- Oil rig worker says he saw missing plane go down: report
- Pentagon: U.S. F-16 fighter jets to train with Poland near Ukraine
- Jerry Sandusky’s wife: Victims manipulated over money
- Ben Carson: America’s now ‘very much like Nazi Germany’
- Heroin found on N.J. toddler at day care
- Pistorius trial: Police conduct faces scrutiny
- Gaza militants fire large rocket barrage at Israel
- CBO chief: Projected job loss numbers from minimum wage hike are fluid
- Rep. Rangel: ‘No question’ Harlem explosion is result of gas leak, not terrorism
- Dog left in car blasts horn for 15 minutes
An America drowning in red ink is the land of the free no more
Topic - Sam Huff
Yes, it was a great for Washington fans to witness the beating of Dallas twice last year, once on Thanksgiving to make the turkey taste a little better and a second time at FedEx Field to clinch the NFC East title. But then you witnessed RG3 offering Tony Romo comfort as they left the field.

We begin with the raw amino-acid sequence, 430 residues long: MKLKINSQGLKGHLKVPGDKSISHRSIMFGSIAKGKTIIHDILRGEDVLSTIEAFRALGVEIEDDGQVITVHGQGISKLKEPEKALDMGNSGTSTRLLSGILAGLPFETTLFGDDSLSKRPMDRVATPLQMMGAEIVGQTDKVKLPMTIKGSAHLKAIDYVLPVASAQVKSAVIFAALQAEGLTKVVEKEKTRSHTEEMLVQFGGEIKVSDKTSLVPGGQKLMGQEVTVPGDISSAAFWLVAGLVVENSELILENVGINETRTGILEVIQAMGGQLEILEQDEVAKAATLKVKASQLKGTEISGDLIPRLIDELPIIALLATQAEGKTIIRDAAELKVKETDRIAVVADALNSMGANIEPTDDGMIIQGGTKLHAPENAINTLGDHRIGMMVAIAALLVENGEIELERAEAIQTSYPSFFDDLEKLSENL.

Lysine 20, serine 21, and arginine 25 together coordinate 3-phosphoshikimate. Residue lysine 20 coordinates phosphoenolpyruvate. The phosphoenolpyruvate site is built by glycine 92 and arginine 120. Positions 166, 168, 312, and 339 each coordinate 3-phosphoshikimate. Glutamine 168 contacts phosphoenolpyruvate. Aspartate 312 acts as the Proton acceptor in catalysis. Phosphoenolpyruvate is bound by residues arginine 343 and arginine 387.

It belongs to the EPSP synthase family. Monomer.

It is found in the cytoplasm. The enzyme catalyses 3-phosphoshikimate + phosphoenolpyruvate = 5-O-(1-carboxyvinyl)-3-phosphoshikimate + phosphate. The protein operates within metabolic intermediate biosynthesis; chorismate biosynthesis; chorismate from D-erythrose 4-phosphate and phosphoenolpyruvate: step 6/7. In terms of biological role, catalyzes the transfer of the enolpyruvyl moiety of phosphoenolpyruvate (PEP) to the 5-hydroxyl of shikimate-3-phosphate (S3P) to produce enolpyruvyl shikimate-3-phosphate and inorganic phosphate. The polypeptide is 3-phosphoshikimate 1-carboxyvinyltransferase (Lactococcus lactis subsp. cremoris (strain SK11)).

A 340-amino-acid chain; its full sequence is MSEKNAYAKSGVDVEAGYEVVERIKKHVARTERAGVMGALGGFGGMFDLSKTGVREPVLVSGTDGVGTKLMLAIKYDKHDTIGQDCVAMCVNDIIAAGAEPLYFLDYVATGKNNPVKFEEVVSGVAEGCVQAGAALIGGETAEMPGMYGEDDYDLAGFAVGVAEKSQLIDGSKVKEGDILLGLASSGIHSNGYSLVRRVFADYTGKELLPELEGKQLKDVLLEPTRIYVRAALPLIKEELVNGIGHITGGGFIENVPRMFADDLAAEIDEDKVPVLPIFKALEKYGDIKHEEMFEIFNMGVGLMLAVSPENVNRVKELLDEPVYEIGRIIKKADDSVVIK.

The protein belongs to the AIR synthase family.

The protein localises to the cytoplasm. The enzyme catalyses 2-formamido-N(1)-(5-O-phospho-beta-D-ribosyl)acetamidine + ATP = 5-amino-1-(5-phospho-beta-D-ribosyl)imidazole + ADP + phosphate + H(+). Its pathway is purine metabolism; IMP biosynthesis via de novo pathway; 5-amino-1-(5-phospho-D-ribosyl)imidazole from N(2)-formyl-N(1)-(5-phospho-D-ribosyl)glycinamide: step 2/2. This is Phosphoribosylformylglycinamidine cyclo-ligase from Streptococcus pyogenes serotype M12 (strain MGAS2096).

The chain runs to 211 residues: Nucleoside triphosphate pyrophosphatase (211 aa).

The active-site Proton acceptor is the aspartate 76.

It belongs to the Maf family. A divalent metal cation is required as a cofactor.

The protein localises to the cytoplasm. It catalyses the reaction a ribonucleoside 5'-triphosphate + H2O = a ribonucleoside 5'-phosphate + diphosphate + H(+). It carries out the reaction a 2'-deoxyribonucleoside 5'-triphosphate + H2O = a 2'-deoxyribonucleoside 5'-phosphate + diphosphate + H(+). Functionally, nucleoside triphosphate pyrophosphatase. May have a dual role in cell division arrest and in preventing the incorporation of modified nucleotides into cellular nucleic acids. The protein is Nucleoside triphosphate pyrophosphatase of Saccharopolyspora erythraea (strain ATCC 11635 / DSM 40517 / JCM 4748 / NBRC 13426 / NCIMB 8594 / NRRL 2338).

A half-century ago, Sam Huff's jaw-jarring hits on NFL running backs earned him his own network television special and the cover of Time magazine.
Pro football hasn't changed much over the years. And if you doubt that, consider the following sound bite: "We try to hurt everybody. We hit each other as hard as we can. This is a man's game." Those words appeared in a Time magazine story in 1959.
Pat White and Steve Slaton of West Virginia couldn't prevent a seismic shift in the Backyard Brawl. Neither could LeSean McCoy and Dion Lewis of Pittsburgh.
Huff said Meredith agreed, telling him, "Okay, I told him to keep his mouth shut."
"He says, 'Number 70 in the middle is no longer the great star that he was, and he should have retired a few years ago.'